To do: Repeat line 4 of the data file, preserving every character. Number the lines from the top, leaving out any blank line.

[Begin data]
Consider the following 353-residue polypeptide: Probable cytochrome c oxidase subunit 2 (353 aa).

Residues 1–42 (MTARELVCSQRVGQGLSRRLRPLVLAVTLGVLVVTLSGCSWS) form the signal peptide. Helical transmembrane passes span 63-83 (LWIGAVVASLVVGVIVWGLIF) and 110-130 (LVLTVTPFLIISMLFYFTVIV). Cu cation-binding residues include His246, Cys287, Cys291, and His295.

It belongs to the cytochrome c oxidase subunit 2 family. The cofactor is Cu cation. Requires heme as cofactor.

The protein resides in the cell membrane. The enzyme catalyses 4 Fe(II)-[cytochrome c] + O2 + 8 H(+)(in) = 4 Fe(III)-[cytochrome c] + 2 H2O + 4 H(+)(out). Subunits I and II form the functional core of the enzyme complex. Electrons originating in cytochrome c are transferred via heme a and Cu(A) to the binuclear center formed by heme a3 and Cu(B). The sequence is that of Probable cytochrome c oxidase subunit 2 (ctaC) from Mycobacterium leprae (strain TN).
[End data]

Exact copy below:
The protein resides in the cell membrane. The enzyme catalyses 4 Fe(II)-[cytochrome c] + O2 + 8 H(+)(in) = 4 Fe(III)-[cytochrome c] + 2 H2O + 4 H(+)(out). Subunits I and II form the functional core of the enzyme complex. Electrons originating in cytochrome c are transferred via heme a and Cu(A) to the binuclear center formed by heme a3 and Cu(B). The sequence is that of Probable cytochrome c oxidase subunit 2 (ctaC) from Mycobacterium leprae (strain TN).